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WSPs Abigail Frost builds inclusion by design

WSP's Abigail Frost builds inclusion by design

 February 22, 2022

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Abi Frost, WSP's Diversity and Inclusion Manager, is helping to drive inclusion and diversity across the projects the company is involved in with HS2.

Building a culture of inclusion requires targeted action in several key areas, from employee behaviour and line management capability to leadership and wider people management practices. Alongside this, transparent and reliable data helps everyone see where things are working and where they aren’t.

Here, Abi shares how her role with WSP helps support the drive for even greater inclusivity and diversity.

Fostering an inclusive culture

"More than ever, inclusion and collaboration need to be part of every organisation’s cultural identity for it to attract, develop and retain the best talent. And in our “culture-first” environment, it is incumbent on business to lead with and embed behaviours that enable people to bring their true selves to work without fear of discrimination or harassment," says Abi.

"For example, from our recently published D&I Strategy we know that while WSP benefits from above-industry representation among female and Black, Asian and minority ethnic colleagues, a significant proportion of colleagues are reluctant to share their personal information. We need to be sensitive to the reasons for this and a key part of our strategy is to ensure colleagues understand the significance of sharing their personal information and feel comfortable and happy doing so," Abi explains.

Once-in-a-generation opportunity

Abi helps drive inclusion and diversity across the contracts WSP is involved in with HS2. "This transformative project represents a unique opportunity to change the skills landscape," comments Abi.

Abi started her role as WSP's UK Diversity and Inclusion Manager in 2018. She explains, "Our focus was gender parity; we recognised that the historical over-representation of men in rail and construction had produced a greater concentration of men at the executive level. With the average proportion of women working on HS2 contracts at 29 per cent (versus 17 per cent in the infrastructure sector) we are heading in the right direction. And having signed up to the international female focused jobs board, Where Women Work, we expect further progress."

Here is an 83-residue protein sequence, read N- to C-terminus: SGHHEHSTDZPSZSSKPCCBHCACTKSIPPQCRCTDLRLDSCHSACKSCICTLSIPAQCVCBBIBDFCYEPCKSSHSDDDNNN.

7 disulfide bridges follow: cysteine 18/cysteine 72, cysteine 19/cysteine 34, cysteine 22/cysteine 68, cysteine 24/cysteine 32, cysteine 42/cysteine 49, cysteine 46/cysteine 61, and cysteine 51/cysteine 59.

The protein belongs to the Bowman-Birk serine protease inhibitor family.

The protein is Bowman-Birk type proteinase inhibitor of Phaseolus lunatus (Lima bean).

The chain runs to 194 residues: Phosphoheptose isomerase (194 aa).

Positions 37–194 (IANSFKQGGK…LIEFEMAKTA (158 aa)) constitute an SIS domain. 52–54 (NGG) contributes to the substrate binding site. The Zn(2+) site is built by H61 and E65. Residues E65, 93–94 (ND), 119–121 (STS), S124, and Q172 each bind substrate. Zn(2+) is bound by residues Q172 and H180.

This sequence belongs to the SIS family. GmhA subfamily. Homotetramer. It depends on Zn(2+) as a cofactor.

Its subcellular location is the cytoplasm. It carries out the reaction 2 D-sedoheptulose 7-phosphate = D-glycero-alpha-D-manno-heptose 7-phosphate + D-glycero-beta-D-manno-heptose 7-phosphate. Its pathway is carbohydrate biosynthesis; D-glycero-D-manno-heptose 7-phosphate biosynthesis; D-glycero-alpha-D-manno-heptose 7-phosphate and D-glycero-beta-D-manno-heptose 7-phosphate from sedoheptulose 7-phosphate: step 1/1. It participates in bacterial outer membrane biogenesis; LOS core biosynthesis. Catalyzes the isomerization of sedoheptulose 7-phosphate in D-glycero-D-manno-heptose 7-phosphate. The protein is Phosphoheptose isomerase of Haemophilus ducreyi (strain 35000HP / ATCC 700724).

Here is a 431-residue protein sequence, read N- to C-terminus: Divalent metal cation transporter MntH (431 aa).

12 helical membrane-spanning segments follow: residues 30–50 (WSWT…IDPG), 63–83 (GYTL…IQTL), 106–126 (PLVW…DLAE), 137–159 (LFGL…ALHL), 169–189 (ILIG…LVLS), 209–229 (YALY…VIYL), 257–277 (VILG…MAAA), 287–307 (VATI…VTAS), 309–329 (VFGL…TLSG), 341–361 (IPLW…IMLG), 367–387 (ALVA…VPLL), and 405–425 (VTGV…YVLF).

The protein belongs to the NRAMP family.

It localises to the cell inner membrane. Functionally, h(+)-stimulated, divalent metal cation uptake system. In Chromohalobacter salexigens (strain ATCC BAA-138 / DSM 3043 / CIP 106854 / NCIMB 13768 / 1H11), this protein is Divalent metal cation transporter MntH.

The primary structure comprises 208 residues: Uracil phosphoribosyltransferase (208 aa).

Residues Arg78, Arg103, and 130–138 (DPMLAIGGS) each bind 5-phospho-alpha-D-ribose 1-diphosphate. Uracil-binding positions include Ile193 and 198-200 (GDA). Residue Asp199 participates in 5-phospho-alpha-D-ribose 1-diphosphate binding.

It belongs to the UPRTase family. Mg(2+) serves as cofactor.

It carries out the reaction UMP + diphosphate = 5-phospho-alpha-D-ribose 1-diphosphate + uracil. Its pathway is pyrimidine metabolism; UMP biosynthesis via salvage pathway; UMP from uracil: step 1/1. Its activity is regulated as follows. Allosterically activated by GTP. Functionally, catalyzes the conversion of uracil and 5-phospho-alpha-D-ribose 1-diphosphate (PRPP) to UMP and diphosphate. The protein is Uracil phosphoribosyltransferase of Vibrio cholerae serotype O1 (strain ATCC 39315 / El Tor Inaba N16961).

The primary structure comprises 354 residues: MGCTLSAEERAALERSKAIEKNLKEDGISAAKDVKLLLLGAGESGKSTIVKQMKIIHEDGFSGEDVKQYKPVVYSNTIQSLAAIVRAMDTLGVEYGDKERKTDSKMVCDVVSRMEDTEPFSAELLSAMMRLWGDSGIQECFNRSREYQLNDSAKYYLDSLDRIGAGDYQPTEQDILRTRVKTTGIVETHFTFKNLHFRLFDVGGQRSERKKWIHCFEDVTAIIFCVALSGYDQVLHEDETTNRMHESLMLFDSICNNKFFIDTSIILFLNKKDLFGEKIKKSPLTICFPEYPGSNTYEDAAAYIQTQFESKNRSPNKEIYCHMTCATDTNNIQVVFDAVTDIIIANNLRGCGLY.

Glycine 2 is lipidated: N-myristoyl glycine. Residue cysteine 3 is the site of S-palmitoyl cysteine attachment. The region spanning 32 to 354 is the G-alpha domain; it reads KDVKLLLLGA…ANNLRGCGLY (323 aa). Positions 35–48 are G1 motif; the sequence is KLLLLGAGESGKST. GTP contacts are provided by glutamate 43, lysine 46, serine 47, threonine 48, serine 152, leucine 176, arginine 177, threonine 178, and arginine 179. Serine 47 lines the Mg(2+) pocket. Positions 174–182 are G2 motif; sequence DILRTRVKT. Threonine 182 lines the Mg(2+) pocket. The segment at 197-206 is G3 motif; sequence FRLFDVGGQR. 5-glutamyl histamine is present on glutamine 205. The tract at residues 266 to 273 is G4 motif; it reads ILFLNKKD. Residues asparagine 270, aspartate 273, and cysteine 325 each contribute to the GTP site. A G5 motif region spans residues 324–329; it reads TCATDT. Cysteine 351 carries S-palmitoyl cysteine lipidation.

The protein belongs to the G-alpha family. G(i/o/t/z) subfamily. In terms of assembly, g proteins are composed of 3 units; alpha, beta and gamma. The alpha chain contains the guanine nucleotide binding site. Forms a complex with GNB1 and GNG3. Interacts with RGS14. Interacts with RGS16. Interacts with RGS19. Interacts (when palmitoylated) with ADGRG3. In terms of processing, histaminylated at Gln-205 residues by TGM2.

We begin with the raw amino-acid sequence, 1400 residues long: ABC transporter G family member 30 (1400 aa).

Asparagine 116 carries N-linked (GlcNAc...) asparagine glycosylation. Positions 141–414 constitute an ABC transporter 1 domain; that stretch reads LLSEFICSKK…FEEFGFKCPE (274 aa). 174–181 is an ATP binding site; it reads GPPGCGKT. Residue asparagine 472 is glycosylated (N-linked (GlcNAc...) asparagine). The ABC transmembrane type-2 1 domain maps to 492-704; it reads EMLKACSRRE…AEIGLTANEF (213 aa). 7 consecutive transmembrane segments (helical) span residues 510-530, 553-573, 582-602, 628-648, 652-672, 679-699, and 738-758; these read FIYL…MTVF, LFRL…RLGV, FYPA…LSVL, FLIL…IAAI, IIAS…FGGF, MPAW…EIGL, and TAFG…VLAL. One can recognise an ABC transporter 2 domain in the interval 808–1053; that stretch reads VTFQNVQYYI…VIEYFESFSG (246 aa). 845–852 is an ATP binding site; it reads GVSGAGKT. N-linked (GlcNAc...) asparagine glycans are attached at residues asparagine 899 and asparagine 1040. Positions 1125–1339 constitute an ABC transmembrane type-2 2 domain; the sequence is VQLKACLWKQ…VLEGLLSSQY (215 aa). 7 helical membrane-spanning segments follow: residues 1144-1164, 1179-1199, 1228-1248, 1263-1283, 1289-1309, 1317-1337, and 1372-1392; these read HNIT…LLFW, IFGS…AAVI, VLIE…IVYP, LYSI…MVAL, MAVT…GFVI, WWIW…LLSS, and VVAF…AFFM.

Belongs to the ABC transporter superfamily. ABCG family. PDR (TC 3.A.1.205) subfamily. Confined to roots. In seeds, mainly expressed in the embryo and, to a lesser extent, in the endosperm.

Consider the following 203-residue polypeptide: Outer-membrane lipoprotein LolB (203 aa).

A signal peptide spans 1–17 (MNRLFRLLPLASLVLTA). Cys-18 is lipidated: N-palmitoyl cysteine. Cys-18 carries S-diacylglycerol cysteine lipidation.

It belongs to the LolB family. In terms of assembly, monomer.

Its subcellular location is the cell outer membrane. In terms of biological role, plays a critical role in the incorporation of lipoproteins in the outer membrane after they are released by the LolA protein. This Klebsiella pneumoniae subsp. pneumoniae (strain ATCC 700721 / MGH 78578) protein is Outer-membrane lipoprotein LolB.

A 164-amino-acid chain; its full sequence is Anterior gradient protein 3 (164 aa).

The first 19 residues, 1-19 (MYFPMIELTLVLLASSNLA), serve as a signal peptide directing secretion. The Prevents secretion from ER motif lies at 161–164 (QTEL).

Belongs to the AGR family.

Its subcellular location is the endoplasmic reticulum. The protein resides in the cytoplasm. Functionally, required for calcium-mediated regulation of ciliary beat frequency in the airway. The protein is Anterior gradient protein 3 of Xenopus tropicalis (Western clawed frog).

Removing barriers to entry

"The Black Lives Matter movement undoubtably sharpened society’s focus on addressing racial inequality. It’s also encouraging that for each of our HS2 contracts the proportion of WSP colleagues from Black, Asian and minority ethnic backgrounds is above the infrastructure and engineering sector averages. And on our Rail Systems Support, Old Oak Common and Euston contracts, over twenty per cent of our colleagues are Black, Asian and minority ethnic backgrounds," says Abi.

HS2 asks all its suppliers to gain external Diversity and Inclusion accreditation (which WSP does through the National Equality Standard). To support HS2’s drive for even greater inclusivity and diversity through its growing number of Tier 1 suppliers, WSP’s Procurement Team formed a Supply Chain Diversity Taskforce. This new initiative is reviewing how WSP engages with those smaller companies owned by women, people from ethnic minority backgrounds, LGBTQ+ and disabled communities, and helping remove barriers to entry with practical support and guidance.

Inclusive by design

The inclusive behaviours WSP builds into its contracts are also being embedded into its designs. "I was excited to be part of a test group to help refine a new inclusive design training module that aims to do just that. Developed by my WSP colleague Kevin Mainwaring, The Principles of Inclusive Design is an interactive training module that will help designers better consider what it means to be inclusive," comments Abi.

Technology has a big role to play in creating more inclusive spaces. A fantastic example of this is the virtual reality, eye-tracking and emotion-sensing technology being harnessed to feed stress free wayfinding back into the design of the Old Oak Common super hub. The innovative work Abi's WSP colleagues are doing with CCD Design and Ergonomics, along with HS2, will benefit millions of station users, particularly those with restricted mobility.

Standing for diversity and inclusivity

WSP encourages all of its colleagues to speak up against attitudes and behaviours that don’t align with the company's values, which they can do directly with their line managers and HR, or via reporting tools, such as the H&S hotline.

"When it comes to issues of intolerance and discrimination, we want everyone to know that WSP has their back," Abi adds.

Influential companies like WSP and HS2, who are proactively making inclusivity part of their cultural identity, will reap the benefits of greater innovation, happier workforces and greater revenues. They also have an incredible opportunity to build a more inclusive society for everybody.

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Disclosure: Where Women Work researches and publishes insightful evidence about how its paid member organizations support women's equality.

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